Co-Survivors – What can I do? What can I say?

Breast Cancer: Co-Survivors

There are as many ways of being a co-survivor as there are people! Thoughtful gestures big and small mean so much to survivors, whether they’ve just been diagnosed or completed treatment many years ago.

Breast Care Helpline Information

If you or a loved one needs more information about breast health or breast cancer, call our breast care helpline at 1-877 GO KOMEN (1-877-465-6636) or email at

Helpline specialist may also assist in the following ways:

  • Help callers think about and develop a list of their needs in order of priority,
  • Reassure callers that their feelings and concerns are typical—that they are not alone in the way they feel,
  • Educate about breast cancer issues and coping mechanisms,
  • Evaluate the need for emotional support,
  • Teach/coach the client how to better communicate with their health care team; and
  • Help callers write a list of questions and find ways to remember the answers.

All calls and emails are answered by a trained and caring staff member in English and Spanish, Monday through Friday from 9:00 a.m. to 10:00 p.m. ET. TTD is also available.

Breast Cancer Prevention

Breast cancer prevention: How to reduce your risk

Breast cancer prevention starts with healthy habits — such as limiting alcohol and staying physically active. Understand what you can do to reduce your breast cancer risk.

Image result for breast cancer prevention

By Mayo Clinic Staff

 If you’re concerned about breast cancer, you might be wondering if there are steps you can take toward breast cancer prevention. Some risk factors, such as family history, can’t be changed. However, there are lifestyle changes you can make to lower your risk.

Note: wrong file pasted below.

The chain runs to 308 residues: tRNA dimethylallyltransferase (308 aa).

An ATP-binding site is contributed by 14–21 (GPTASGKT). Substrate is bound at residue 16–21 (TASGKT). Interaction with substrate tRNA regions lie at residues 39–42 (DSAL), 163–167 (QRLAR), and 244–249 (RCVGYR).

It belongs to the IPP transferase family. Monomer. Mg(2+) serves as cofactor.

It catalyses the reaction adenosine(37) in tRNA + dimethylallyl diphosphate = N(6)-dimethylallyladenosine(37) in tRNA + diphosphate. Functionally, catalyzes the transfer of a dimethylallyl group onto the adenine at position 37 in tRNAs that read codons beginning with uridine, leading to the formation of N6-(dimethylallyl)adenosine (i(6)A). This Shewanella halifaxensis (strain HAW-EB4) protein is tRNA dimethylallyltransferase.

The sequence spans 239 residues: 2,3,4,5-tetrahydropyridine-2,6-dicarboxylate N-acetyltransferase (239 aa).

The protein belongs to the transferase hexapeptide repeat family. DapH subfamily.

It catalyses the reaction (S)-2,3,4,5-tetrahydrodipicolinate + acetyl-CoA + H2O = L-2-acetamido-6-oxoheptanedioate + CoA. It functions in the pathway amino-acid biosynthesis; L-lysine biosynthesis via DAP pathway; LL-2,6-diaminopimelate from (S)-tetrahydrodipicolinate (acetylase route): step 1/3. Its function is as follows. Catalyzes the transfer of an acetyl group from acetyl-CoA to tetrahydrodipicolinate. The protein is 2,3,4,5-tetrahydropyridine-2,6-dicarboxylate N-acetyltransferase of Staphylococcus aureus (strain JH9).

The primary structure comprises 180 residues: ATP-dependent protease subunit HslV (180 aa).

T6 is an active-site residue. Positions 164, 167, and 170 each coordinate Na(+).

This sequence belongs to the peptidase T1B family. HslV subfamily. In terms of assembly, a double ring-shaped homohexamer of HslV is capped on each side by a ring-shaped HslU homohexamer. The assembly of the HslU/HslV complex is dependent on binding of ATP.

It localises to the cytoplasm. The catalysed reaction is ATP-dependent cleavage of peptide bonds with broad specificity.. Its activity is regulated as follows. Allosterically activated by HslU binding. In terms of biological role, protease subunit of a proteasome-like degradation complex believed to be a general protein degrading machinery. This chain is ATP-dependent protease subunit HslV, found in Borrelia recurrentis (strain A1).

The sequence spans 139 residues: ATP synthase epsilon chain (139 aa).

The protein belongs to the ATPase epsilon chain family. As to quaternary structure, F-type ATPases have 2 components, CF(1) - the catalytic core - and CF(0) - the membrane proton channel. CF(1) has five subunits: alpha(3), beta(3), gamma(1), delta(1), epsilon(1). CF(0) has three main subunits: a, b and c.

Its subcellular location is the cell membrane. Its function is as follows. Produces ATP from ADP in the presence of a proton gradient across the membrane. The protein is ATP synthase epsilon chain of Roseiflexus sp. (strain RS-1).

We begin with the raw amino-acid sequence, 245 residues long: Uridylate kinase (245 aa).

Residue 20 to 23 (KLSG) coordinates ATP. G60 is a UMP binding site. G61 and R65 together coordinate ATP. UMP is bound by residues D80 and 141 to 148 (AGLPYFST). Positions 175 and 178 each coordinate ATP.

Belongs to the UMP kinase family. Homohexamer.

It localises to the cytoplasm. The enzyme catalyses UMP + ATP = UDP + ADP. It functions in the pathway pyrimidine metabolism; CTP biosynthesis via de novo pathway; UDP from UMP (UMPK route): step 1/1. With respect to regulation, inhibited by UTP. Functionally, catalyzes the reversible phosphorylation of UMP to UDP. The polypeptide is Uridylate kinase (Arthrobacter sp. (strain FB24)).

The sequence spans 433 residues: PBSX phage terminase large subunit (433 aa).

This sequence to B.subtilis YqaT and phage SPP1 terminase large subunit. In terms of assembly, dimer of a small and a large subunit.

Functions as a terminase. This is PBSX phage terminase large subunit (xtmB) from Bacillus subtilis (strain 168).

Lifestyle changes have been shown in studies to decrease breast cancer risk even in high-risk women. The following are steps you can take to lower your risk:

  • Limit alcohol. The more alcohol you drink, the greater your risk of developing breast cancer. The general recommendation — based on research on the effect of alcohol on breast cancer risk — is to limit yourself to less than 1 drink per day as even small amounts increase risk.
  • Don’t smoke. Accumulating evidence suggests a link between smoking and breast cancer risk, particularly in premenopausal women. In addition, not smoking is one of the best things you can do for your overall health.
  • Control your weight. Being overweight or obese increases the risk of breast cancer. This is especially true if obesity occurs later in life, particularly after menopause.
  • Be physically active. Physical activity can help you maintain a healthy weight, which, in turn, helps prevent breast cancer. For most healthy adults, the Department of Health and Human Services recommends at least 150 minutes a week of moderate aerobic activity or 75 minutes of vigorous aerobic activity weekly, plus strength training at least twice a week.
  • Breast-feed. Breast-feeding might play a role in breast cancer prevention. The longer you breast-feed, the greater the protective effect.